Feeding is another important job, we usually use pellets in early spring and during the summer we add tomato feed when watering. Autum mulch is also important to help warm the ground. But even with this we lost a number of our lupins and hollyhock to frost but that’s all part of gardening. Not everything survives.

small urban garden

How did you go about building your outdoor kitchen?

We had a large shed that was with the property when we bought it, and it was way too big for the space. So I put pen to paper and sketched out some ideas, then I rolled up the sleeves, got out the kango and sledge hammer and began knocking the external gable wall of the shed. I did keep the peers both sides so the roof wouldn’t come down too.

Next I built a new wall set back halfway in the shed. This created our covered outdoor space. We reused our old kitchen (the floor covering and wall cabinets) from our previous house, the granite worktop came from another kitchen that had been replaced.

Our motto here was reuse and repurpose what we could find and get our hands on. We had a small budget so we had to get creative.

Next we cladded the walls in timber to soften the look of the spaces and to help make it feel part of the garden. We added lots of potted plants to allow the garden to run into the outdoor kitchen. We then added a fridge, gas hob, (all second hand), BBQ and pizza oven (the latter a birthday present).

Next we sourced lighting and an outdoor heater, all of which allows for year round use.

Tell us about the hot tub…

The hot tub was a gift that I’d promised myself during all the long hours spent working on our house. We have a young family and with three small boys the days of ‘weekends away’ are few and far between, so we wanted to create a space that at weekends felt like we were on holidays. Be it making pizza in our outdoor kitchen or a glass of bubbly in the hot tub, it’s our take on the perfect weekend.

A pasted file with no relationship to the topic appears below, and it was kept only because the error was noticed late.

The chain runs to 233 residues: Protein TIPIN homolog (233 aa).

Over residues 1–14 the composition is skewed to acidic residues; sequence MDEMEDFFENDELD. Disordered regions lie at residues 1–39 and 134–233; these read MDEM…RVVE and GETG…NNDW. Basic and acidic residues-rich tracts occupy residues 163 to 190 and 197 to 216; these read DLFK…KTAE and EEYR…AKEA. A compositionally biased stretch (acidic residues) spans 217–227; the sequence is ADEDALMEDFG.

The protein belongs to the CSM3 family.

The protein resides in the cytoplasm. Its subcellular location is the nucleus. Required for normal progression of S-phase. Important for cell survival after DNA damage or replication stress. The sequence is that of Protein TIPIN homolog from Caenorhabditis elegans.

Our local cooperative helped us source our hot tub and ordered it in for us. The set up was super easy. It’s inflatable so it’s very easy to put up and is filled up with the garden hose so no plumbing needed.

You do need an outdoor socket to heat the water and run the filter. We also built a platform to keep the hot tub up off the ground which really helps with the heating cost as it’s not sitting on a concrete ground. It took us a few goes to figure out the maintenance.

As with a pool, you need to test the water daily and add the necessary chemicals to keep it clean: chlorine, algae, and pH. It’s important that this is done daily as the water can be heated to 40 degrees so it can cause algae to build up if not treated.

We love our hot tub and it’s lovely to head out in the summer evenings as the nights are drawing in and night falls, the peace and tranquillity is great for the body and mind. The kids usually get in on a Saturday morning too and we just adjust the temperature down for them, so the entire family gets the fun from it.

small urban garden

What are the next stages?

We have lots we still want to do, we keep dreaming and planning. We want to add a pergola and a breakfast patio area.

We also have a section of the garden for growing food that the kids love to pick and eat. Strawberries, apples, raspberries, blueberries, blackcurrants, herbs. We plan on expanding this area and using the wall space we have to create a herb wall.

Read up about Gráinne and Padraig’s renovation project here.

small urban garden

Don’t be afraid to get things wrong. Try things out, seek advice, and just go for it and enjoy. If a plant is not working after a year or two take it out and try something else. There’s no right or wrong to gardening, just get out and start.

Break up the work into bitesize tasks. Our garden is very much a DIY garden. Don’t get daunted by everything you have to do, break it up into spaces and achievable goals.

Be patient. You don’t have to go out and buy the biggest and most expensive trees or plants, buy younger plants and in a year or two they’ll reward you.

Respect nature. We have lots of snails who are very well fed and love our hostas. Just accept that this is part of gardening and let them do what they do. The garden should be there for all to enjoy.

Add a covered area. The idea of our outdoor kitchen came from visiting our friends in Spain who had different covered outdoor areas in their garden, and we fell in love with the concept. Having a covered area allows you to enjoy the garden all year round, especially in Ireland.

Gráinne: Swinging pod chair. It’s bliss with my morning coffee.

Padraig: The hot tub. Once the kids are in bed it’s where you’ll find me.

The boys: Our kids’ vote was divided, and they went for the pizza oven and our home gym in the garden room. We are from Kilkenny and take our hurling seriously, so training starts early.

Garden supplies and plants: Tirlan in Casltecomer and Dunnes Garden Centre in Durrow.

Follow Padraig and Gráinne on Instagram @restorationrethink

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Padraig Haughney

Written by Padraig Haughney

Padraig and Gráinne's home appeared on RTÉ's Home of the Year 2023.